U.S. Rep. Jaime Herrera Beutler

Congresswoman Jaime Herrera Beutler, R-Camas, voted last week to protect the West Coast from offshore oil exploration.

LONG BEACH — Local and regional reactions were positive about a move in the U.S. House to permanently remove from consideration acreage for offshore leasing on both the Atlantic and Pacific Outer Continental Shelf.

However, opening more of the U.S. coast to energy exploration is a key priority of the Trump administration and the Republican-led U.S. Senate is viewed as unlikely to go along with the drilling ban.

U.S. Rep Jaime Herrera Beutler, R-Camas, joined last week in passing H.R. 1941 on a vote of 238-189, which amends the Outer Continental Shelf Lands Act.

“Washington residents do not believe that drilling off our coast is in our best economic interest, or in the best interest of our coastal ecosystem. I have supported specific solutions to maintain domestic supplies of energy and achieve energy independence, but those efforts shouldn’t include offshore drilling near communities and citizens who don’t support it. Washington supports a $50 billion dollar maritime economy and 191,000 maritime-related jobs and I want to be sure those coastal economies are not put at risk,” Herrera Beutler said.

Surfrider Washington, a coastal environmental advocacy group, said in a press release that local businesses applaud the House vote.

“Our coast is rural and jobs are few and far between, so a clean coast and healthy ocean is crucial to our local economy,” Tiffany Turner, co-owner of the Adrift Hotel in Long Beach, said in the release. “Our restaurants, our fisheries, our tourism and recreation, you name it, everyone’s livelihood is tied to the ocean. People come here to experience beautiful beaches, not ones tarnished by an oil spill.”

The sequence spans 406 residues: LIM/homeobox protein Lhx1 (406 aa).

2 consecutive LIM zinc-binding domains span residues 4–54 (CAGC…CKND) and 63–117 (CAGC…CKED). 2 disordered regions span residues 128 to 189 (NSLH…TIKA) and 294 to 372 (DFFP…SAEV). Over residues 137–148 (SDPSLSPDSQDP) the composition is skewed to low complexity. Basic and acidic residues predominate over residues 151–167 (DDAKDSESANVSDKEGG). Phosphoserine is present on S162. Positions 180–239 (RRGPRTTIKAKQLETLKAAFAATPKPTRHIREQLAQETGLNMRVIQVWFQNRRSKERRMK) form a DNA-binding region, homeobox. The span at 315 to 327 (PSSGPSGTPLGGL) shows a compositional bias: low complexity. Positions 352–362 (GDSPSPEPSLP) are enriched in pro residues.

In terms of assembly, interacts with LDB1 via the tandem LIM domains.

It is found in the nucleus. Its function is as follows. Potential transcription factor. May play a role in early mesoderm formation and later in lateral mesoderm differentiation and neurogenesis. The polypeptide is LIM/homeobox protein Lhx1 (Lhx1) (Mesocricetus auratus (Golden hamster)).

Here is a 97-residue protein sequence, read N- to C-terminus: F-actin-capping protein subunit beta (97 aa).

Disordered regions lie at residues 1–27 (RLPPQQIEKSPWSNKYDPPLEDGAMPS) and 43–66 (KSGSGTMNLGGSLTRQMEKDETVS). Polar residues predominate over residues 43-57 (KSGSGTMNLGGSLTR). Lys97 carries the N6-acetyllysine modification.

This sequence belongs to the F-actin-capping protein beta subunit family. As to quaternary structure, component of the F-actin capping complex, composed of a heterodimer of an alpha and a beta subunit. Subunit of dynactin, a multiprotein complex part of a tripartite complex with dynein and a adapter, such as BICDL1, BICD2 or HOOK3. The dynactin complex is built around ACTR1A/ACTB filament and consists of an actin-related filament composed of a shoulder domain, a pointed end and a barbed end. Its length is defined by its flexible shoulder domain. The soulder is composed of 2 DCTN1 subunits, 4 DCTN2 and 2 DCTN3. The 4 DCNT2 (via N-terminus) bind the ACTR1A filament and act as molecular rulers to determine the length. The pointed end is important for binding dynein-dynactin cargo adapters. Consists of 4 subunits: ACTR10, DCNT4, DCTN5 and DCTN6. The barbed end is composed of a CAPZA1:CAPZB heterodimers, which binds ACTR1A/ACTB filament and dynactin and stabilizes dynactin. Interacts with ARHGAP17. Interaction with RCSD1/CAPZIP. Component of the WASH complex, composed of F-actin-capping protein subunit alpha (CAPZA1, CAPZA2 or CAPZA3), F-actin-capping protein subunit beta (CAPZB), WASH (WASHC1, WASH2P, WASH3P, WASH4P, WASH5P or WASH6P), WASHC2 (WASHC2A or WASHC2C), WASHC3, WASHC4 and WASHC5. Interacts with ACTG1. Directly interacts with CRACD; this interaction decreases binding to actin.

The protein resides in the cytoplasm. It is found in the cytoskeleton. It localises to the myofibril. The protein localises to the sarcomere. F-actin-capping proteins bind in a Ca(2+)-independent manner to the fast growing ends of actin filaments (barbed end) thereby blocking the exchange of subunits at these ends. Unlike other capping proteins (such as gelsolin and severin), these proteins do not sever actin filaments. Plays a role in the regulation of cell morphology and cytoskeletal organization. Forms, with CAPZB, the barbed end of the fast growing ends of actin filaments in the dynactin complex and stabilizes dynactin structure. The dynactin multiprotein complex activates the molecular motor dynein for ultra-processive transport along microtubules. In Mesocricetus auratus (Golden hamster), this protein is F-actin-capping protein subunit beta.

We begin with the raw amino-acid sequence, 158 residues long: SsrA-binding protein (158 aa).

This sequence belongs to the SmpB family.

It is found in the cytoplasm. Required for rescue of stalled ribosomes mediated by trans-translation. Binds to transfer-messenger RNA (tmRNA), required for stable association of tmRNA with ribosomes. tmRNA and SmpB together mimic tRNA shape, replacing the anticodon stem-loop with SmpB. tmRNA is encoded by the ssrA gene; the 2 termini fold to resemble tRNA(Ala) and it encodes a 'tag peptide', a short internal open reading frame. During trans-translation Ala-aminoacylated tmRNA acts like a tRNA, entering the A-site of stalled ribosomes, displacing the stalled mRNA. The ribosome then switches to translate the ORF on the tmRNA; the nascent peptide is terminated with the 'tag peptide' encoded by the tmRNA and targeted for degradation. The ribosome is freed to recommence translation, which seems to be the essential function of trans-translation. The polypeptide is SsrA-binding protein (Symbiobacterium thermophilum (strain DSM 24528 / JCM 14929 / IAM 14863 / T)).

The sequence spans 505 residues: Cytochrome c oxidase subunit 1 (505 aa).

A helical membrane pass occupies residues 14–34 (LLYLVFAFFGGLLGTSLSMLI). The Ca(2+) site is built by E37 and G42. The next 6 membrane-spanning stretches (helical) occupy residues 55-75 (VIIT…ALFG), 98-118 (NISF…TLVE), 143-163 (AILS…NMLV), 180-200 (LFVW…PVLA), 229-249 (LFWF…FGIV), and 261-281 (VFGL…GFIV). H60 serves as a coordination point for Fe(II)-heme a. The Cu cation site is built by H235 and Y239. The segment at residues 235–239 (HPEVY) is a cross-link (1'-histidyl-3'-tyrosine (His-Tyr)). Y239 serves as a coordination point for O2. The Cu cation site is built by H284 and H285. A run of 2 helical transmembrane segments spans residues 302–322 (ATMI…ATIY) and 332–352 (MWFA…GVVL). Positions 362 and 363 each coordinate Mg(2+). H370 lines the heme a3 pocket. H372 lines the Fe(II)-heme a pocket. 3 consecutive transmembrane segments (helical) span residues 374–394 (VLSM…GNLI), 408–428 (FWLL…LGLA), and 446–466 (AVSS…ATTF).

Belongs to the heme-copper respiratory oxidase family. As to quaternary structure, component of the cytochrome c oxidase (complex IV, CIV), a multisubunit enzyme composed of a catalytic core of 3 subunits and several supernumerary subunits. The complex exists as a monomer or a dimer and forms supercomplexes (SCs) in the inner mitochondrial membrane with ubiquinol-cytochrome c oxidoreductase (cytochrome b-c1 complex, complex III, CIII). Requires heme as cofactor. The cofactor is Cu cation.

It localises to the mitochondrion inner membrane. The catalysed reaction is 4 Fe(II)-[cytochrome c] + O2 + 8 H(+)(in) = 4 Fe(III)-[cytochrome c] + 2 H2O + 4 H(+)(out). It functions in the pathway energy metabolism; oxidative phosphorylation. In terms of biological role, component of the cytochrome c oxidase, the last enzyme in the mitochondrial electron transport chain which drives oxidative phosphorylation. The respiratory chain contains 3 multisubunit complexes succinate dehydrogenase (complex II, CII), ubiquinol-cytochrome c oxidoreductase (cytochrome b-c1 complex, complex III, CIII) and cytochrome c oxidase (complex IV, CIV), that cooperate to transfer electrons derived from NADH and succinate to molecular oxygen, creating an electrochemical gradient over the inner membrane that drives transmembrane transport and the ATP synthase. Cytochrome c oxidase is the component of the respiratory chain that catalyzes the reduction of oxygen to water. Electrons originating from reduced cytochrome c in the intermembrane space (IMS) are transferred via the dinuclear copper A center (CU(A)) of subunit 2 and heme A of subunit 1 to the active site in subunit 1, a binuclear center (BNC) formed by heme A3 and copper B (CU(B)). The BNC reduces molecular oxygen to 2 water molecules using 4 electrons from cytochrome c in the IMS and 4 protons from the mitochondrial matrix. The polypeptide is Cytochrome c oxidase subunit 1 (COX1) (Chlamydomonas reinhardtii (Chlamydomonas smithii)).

A wave of opposition to oil drilling has come from Washington coastal communities and treaty tribes, according to Surfrider. In the past year, the towns and cities of Aberdeen, Hoquiam, Ilwaco, Long Beach, Montesano, Ocean Shores, Raymond, Seattle, South Bend and Westport, as well as Clallam and Pacific counties have passed resolutions “urging the federal government to protect the millions of jobs and businesses that rely on a healthy ocean,” the organization said.

“The Pacific coast economy is inextricably tied to clean coastal waters and beaches, as well as a stable climate,” Vipe Desai with the 4,000-member Business Alliance for Protecting the Pacific Coast, said via Surfrider.

“President Trump’s drilling proposal threatens our world-class coastline. We applaud the House of Representatives for listening to the American people in trying to block the administration’s dirty and dangerous offshore drilling plan with this bill to place a permanent ban on new offshore drilling in the Pacific, Atlantic, and Eastern Gulf of Mexico. Washingtonians want these bills to pass through Congress,” said Gus Gates, Washington policy manager with Surfrider Foundation.

The Pacific Coast has been closed to new drilling for decades, with the last federal lease sales taking place in 1984. In 2014, Washington residents took an estimated 4.1 million trips to the coast, translating to an estimated $481 million dollars through hotel visits, shopping, dining and other trip-related expenditures.

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